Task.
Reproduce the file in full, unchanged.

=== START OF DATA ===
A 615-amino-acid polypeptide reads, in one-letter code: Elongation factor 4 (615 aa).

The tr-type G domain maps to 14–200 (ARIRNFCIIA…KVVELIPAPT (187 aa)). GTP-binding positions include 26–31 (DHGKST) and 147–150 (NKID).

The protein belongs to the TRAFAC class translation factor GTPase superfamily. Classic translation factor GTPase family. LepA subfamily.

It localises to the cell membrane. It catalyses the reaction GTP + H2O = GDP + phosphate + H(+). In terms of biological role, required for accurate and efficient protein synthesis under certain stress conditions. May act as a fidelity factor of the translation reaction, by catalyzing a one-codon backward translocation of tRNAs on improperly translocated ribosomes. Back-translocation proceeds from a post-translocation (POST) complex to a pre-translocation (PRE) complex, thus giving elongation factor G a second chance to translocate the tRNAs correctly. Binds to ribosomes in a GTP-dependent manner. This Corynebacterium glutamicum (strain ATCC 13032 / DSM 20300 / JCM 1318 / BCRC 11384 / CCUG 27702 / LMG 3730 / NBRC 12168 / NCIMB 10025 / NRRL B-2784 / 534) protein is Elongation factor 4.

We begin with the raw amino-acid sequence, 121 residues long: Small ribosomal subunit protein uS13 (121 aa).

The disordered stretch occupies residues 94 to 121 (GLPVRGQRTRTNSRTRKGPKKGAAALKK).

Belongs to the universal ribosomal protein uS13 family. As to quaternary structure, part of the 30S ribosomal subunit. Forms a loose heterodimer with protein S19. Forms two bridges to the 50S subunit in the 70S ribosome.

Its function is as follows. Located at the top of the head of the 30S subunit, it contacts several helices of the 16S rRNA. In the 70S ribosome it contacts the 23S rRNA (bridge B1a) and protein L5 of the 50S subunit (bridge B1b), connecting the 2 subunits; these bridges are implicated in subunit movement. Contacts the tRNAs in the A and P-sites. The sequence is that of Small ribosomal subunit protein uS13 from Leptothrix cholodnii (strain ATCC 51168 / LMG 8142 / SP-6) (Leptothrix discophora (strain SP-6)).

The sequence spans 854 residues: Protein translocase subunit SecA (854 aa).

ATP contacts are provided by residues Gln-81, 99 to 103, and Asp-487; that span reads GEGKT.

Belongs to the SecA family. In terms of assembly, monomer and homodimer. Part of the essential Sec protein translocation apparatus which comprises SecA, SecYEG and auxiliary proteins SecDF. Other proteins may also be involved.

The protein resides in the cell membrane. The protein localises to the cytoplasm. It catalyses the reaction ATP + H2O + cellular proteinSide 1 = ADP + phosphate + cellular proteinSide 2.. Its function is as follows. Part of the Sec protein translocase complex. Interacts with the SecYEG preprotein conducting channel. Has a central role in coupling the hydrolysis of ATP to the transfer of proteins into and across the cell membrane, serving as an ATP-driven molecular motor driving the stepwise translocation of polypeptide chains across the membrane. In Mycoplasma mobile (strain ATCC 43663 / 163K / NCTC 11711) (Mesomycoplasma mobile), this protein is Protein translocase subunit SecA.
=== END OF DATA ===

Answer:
A 615-amino-acid polypeptide reads, in one-letter code: Elongation factor 4 (615 aa).

The tr-type G domain maps to 14–200 (ARIRNFCIIA…KVVELIPAPT (187 aa)). GTP-binding positions include 26–31 (DHGKST) and 147–150 (NKID).

The protein belongs to the TRAFAC class translation factor GTPase superfamily. Classic translation factor GTPase family. LepA subfamily.

It localises to the cell membrane. It catalyses the reaction GTP + H2O = GDP + phosphate + H(+). In terms of biological role, required for accurate and efficient protein synthesis under certain stress conditions. May act as a fidelity factor of the translation reaction, by catalyzing a one-codon backward translocation of tRNAs on improperly translocated ribosomes. Back-translocation proceeds from a post-translocation (POST) complex to a pre-translocation (PRE) complex, thus giving elongation factor G a second chance to translocate the tRNAs correctly. Binds to ribosomes in a GTP-dependent manner. This Corynebacterium glutamicum (strain ATCC 13032 / DSM 20300 / JCM 1318 / BCRC 11384 / CCUG 27702 / LMG 3730 / NBRC 12168 / NCIMB 10025 / NRRL B-2784 / 534) protein is Elongation factor 4.

We begin with the raw amino-acid sequence, 121 residues long: Small ribosomal subunit protein uS13 (121 aa).

The disordered stretch occupies residues 94 to 121 (GLPVRGQRTRTNSRTRKGPKKGAAALKK).

Belongs to the universal ribosomal protein uS13 family. As to quaternary structure, part of the 30S ribosomal subunit. Forms a loose heterodimer with protein S19. Forms two bridges to the 50S subunit in the 70S ribosome.

Its function is as follows. Located at the top of the head of the 30S subunit, it contacts several helices of the 16S rRNA. In the 70S ribosome it contacts the 23S rRNA (bridge B1a) and protein L5 of the 50S subunit (bridge B1b), connecting the 2 subunits; these bridges are implicated in subunit movement. Contacts the tRNAs in the A and P-sites. The sequence is that of Small ribosomal subunit protein uS13 from Leptothrix cholodnii (strain ATCC 51168 / LMG 8142 / SP-6) (Leptothrix discophora (strain SP-6)).

The sequence spans 854 residues: Protein translocase subunit SecA (854 aa).

ATP contacts are provided by residues Gln-81, 99 to 103, and Asp-487; that span reads GEGKT.

Belongs to the SecA family. In terms of assembly, monomer and homodimer. Part of the essential Sec protein translocation apparatus which comprises SecA, SecYEG and auxiliary proteins SecDF. Other proteins may also be involved.

The protein resides in the cell membrane. The protein localises to the cytoplasm. It catalyses the reaction ATP + H2O + cellular proteinSide 1 = ADP + phosphate + cellular proteinSide 2.. Its function is as follows. Part of the Sec protein translocase complex. Interacts with the SecYEG preprotein conducting channel. Has a central role in coupling the hydrolysis of ATP to the transfer of proteins into and across the cell membrane, serving as an ATP-driven molecular motor driving the stepwise translocation of polypeptide chains across the membrane. In Mycoplasma mobile (strain ATCC 43663 / 163K / NCTC 11711) (Mesomycoplasma mobile), this protein is Protein translocase subunit SecA.